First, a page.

|Year : 2019 | Volume
| Issue : 2 | Page : 101-103
A unique case of systemic lupus erythematosus with medium- and large-vessel vasculitis
Subbalaxmi V S. Malladi1, Sumanth Vittamraj1, Anu Kapoor2, Naval Chandra1, Liza Rajasekhar3
1 Department of General Medicine, Nizam's Institute of Medical Sciences, Hyderabad, Telangana, India
2 Department of Radiology and Imageology, Nizam's Institute of Medical Sciences, Hyderabad, Telangana, India
3 Department of Rheumatology, Nizam's Institute of Medical Sciences, Hyderabad, Telangana, India
|Date of Web Publication||11-Nov-2019|
Subbalaxmi V S. Malladi
Professor, Department of General Medicine, Nizam's Institute of Medical Sciences, Hyderabad, Telangana
Source of Support: None, Conflict of Interest: None
Medium and large-vessel vasculitis in association with SLE is distinctly uncommon and is limited to occasional case reports only. We present a case of 40 year old female who presented with complaints of left sided pleuritic chest pain of 10 days duration. She was diagnosed to have hypertension 1 year ago which was treatment resistant. In present admission she had accelerated hypertension for which she was evaluated systematically. She was diagnosed to have SLE with Bilateral Renal artery stenosis and stenosis of other visceral vessels. Literature search revealed very few cases of SLE presenting with features of medium and large vessel vasculitis. Large vessel involvement in SLE is associated with high disease activity and therefore early recognition of this rare entity is essential.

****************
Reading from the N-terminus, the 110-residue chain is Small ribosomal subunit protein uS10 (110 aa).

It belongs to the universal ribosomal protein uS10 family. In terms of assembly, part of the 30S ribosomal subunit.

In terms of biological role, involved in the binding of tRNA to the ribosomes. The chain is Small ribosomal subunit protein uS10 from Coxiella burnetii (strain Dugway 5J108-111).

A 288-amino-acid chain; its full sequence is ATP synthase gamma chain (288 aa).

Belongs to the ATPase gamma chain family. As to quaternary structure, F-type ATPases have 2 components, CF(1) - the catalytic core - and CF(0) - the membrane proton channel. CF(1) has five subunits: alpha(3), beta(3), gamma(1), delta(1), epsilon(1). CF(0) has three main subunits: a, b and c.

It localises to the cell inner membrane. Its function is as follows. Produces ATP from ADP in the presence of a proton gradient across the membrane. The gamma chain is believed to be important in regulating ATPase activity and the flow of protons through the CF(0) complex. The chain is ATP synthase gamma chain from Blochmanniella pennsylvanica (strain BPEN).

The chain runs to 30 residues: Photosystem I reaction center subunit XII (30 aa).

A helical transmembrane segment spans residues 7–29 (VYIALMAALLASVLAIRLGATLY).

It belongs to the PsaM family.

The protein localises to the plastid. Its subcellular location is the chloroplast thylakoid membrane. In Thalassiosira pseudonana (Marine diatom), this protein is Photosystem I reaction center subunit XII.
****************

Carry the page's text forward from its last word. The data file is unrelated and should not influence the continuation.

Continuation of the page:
Keywords: Large-vessel vasculitis, systemic lupus erythematosus, vasculitis
|How to cite this article:|
S. Malladi SV, Vittamraj S, Kapoor A, Chandra N, Rajasekhar L. A unique case of systemic lupus erythematosus with medium- and large-vessel vasculitis. J Clin Sci Res 2019;8:101-3
|How to cite this URL:|
S. Malladi SV, Vittamraj S, Kapoor A, Chandra N, Rajasekhar L. A unique case of systemic lupus erythematosus with medium- and large-vessel vasculitis. J Clin Sci Res [serial online] 2019 [cited 2020 Jun 2];8:101-3. Available from: http://www.jcsr.co.in/text.asp?2019/8/2/101/270747
| Introduction|| |
Systemic lupus erythematosus (SLE) is a multisystem disease of autoimmune origin. Vasculitis is often seen with SLE but is usually limited to small vessels alone. The primary pathology in SLE-related vasculitis is leukocytoclastic vasculitis. Medium- and large-vessel vasculitis in association with SLE is distinctly uncommon and is limited to occasional case reports only. In addition, reports of medium-vessel vasculitis with SLE generally describe the involvement of a single-vessel bed. We report a rare case of extensive vasculitis involving medium-sized vessels and large vessels in a patient with SLE. This case also illustrates the need for proper evaluation of young patients with hypertension before labelling them as resistant hypertension, thus avoiding unnecessary medications, and also averts target organ damage.
| Case Report|| |